Quite how the Christmas advert for department store John Lewis became a favourite part of the Christmas Holiday season is open to debate.
It just did.
And they were great, and they were emotional even for the most cynical bah humbug Christmas-denier, backed by brilliant re-workings of contemporary songs.
Typically launched early and at their peak hugely anticipated, they have kick-started the festive season in the U.K. for more than a decade, perhaps the closest in peoples’ minds to the Macy’s holiday windows that any British retailer has achieved.
And then they weren’t so great.
And they were formulaic, over-thought and somehow missed the mark, despite the increasingly lavish millions of dollars thrown at them.
But in 2022 John Lewis is back (see advert below), leading out a set of retail commercials that take as their themes strong family and community values at a time when people are feeling under pressure and many are planning to reduce their holiday season spending.
So John Lewis has shovelled the fake snow off the driveway, put the celebrities back in the box, and the merchandise opportunity-characters have gone, replaced by a stripped back Christmas ad which ultimately raises awareness of young people in the U.K.’s care system.
John Lewis: The Beginner
The department store’s annual campaign, this year entitled The Beginner, focuses on a middle-aged man’s painful and fruitless efforts to get to grips with a skateboard, which mostly involves incomplete tricks, plus trips, falls and collisions.
Set to the soundtrack of an extremely doleful version of Blink 182’s All The Small Things, in a rendition by U.S. singer Mike Geier, it seems to embody the very essence of a mid-life-crisis.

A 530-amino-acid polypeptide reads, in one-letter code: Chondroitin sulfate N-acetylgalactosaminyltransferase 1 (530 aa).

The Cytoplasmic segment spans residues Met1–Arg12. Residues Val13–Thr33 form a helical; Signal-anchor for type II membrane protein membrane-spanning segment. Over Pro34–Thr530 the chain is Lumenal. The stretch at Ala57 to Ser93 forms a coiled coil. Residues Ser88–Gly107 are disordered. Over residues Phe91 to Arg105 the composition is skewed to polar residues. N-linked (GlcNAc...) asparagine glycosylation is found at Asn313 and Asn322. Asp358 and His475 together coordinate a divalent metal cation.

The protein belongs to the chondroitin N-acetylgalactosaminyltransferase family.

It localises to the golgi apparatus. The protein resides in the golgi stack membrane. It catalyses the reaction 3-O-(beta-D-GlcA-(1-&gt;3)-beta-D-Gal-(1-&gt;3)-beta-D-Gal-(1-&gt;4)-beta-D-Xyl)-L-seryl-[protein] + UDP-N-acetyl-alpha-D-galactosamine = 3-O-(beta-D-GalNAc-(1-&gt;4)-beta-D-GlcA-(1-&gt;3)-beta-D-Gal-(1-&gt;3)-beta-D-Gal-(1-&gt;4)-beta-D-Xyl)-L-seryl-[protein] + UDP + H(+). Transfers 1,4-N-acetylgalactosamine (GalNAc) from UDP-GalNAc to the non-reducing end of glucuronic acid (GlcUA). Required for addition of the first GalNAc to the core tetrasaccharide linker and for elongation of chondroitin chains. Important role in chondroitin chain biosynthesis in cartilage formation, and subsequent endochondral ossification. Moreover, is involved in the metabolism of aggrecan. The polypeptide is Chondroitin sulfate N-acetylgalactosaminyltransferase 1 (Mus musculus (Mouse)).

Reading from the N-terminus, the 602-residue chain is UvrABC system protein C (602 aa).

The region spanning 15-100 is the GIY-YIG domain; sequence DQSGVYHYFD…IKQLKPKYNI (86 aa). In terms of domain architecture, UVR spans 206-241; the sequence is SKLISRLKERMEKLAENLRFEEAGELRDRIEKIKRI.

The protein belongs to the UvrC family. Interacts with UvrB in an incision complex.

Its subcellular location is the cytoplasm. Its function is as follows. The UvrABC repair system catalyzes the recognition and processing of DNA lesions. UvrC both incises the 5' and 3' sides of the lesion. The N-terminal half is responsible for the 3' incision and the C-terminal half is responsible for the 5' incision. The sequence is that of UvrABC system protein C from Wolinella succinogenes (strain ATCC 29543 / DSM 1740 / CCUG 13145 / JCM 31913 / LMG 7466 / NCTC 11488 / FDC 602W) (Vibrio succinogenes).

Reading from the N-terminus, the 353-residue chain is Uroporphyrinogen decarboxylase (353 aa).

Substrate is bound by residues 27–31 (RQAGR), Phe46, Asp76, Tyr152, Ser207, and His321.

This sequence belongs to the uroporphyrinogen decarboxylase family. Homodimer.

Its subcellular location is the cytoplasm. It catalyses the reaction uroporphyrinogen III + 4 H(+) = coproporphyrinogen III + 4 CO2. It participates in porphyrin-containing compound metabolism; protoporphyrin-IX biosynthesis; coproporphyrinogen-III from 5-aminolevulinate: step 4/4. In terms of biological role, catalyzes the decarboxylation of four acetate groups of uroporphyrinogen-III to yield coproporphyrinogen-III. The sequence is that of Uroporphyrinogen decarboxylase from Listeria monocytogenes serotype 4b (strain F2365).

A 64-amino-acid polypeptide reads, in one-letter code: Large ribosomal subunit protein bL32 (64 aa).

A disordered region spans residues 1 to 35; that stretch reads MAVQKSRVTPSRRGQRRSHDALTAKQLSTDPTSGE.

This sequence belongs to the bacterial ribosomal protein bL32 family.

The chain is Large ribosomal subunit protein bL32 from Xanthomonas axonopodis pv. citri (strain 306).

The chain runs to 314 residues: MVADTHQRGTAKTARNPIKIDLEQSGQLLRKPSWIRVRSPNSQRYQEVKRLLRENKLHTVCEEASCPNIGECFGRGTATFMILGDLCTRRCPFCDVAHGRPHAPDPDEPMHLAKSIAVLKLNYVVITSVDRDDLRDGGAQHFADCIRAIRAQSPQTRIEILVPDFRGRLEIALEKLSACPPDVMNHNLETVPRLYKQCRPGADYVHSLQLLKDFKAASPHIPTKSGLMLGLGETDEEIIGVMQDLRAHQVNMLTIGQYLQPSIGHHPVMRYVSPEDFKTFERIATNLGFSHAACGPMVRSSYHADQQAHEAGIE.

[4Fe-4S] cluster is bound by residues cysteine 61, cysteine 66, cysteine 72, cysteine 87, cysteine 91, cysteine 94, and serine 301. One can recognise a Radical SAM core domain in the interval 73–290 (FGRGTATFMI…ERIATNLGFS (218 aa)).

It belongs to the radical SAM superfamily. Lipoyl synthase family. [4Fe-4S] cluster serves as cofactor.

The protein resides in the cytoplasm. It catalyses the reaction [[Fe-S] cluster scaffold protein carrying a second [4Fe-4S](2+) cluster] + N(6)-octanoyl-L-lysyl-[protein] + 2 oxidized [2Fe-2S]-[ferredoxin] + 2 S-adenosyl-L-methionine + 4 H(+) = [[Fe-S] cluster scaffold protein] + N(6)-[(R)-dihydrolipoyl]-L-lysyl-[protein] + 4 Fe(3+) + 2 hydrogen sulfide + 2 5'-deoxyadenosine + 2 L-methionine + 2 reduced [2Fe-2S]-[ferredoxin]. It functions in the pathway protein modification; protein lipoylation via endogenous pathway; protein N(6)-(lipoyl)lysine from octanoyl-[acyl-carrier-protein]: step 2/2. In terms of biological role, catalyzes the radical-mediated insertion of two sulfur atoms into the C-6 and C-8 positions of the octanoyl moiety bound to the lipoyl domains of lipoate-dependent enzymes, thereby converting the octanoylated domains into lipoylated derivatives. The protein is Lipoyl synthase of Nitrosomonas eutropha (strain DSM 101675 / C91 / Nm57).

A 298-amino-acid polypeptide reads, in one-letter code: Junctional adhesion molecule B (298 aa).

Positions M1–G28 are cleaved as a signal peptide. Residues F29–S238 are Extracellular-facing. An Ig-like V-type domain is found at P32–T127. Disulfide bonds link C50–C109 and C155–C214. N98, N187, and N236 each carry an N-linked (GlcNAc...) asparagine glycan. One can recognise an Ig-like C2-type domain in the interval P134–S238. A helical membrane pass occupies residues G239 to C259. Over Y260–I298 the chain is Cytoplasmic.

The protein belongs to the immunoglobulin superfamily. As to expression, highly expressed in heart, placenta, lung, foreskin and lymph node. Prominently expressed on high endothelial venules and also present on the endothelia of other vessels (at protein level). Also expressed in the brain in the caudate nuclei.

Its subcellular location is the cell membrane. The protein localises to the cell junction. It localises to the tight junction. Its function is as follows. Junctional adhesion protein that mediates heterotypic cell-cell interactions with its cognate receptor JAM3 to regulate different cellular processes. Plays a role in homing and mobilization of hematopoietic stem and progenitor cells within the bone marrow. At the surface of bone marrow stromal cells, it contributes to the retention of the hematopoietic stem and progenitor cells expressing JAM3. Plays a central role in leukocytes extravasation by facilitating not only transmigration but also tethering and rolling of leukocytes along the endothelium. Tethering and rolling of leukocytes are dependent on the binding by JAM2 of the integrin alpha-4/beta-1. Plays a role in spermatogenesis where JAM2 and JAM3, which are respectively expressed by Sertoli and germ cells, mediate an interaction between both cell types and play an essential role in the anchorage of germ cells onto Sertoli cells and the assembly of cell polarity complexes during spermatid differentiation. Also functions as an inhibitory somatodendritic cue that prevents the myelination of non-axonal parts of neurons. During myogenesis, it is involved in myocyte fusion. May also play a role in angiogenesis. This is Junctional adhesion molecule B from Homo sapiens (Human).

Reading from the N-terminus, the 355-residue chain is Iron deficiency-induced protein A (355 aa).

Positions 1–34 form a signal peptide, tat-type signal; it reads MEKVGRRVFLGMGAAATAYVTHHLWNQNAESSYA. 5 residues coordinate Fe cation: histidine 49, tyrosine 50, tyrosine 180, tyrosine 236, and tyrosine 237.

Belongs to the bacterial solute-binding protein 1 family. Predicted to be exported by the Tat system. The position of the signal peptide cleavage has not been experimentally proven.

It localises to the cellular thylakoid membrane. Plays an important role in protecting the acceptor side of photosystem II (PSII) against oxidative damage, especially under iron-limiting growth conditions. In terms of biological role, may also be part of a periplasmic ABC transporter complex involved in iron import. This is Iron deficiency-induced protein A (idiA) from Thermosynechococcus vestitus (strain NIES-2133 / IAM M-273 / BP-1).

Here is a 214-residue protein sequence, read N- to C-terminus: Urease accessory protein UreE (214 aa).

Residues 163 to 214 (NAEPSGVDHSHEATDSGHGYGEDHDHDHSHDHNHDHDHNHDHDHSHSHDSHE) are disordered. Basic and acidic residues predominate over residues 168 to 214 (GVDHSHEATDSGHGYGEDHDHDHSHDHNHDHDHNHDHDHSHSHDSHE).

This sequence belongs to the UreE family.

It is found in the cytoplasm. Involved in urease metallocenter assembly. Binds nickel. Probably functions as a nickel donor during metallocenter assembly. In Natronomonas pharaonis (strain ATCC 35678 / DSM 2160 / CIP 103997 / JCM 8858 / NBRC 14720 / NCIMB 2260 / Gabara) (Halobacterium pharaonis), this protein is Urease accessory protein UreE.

The big reveal is that he is, in fact, preparing for the arrival of a new and bashful foster daughter – Ellie – who turns out to be an ardent skateboard fan.
It’s an unexpected punch to the emotional stomach. No, you’re crying.
The campaign is thought to have cost a little over $8 million including securing primetime TV and online slots, and it is in complete contrast to last year’s big-budget production which featured a crash-landing alien girl.
Yet it somehow failed to land and seemed instead to embody the rudderless direction in which the retailer was, at the time, drifting.
Caring Angle to Christmas
John Lewis’s caring and charitable angle for its latest ad – the company is supporting a campaign for children in the care system and has an extensive eco-system in place – reflects a similar tactic adopted by rival Marks & Spencer, which has chosen to highlight the beneficiaries of the retailer’s near $1.2 million donation to 1,000 community groups and good causes through its Neighbourly platform.
Other retailer giants, including the U.K.’s biggest retailer Tesco, plus Christmas perennials Argos and Boots, have focused on a return to family get-togethers.
John Lewis, normally the forerunner of the holiday season advertising roster, has actually launched its ad slightly later than last year and several other top retailers – including German discounters Lidl and Aldi – have already got in there earlier.
Lidl has plumped for a Christmas teddy bear, while Aldi has borrowed from movie Home Alone for its Christmas carrot Kevin (it’s a long story).
John Lewis has also chosen shorter ad slots in a tough market where the cost is up by as much as a quarter for some TV slots as the country prepares for the football World Cup in Qatar, a tournament which rather than being held in the summer will instead clash with the festive build-up.
Holly Kicul, senior advertising manager at John Lewis, said of the change in tack: “We could have heavily gone for Christmas magic and fun but that didn’t feel the right thing to do this year with everything going on. It felt the right thing to use this platform we have to get this message out. We wanted to have laughter but in a different way to what we do normally.”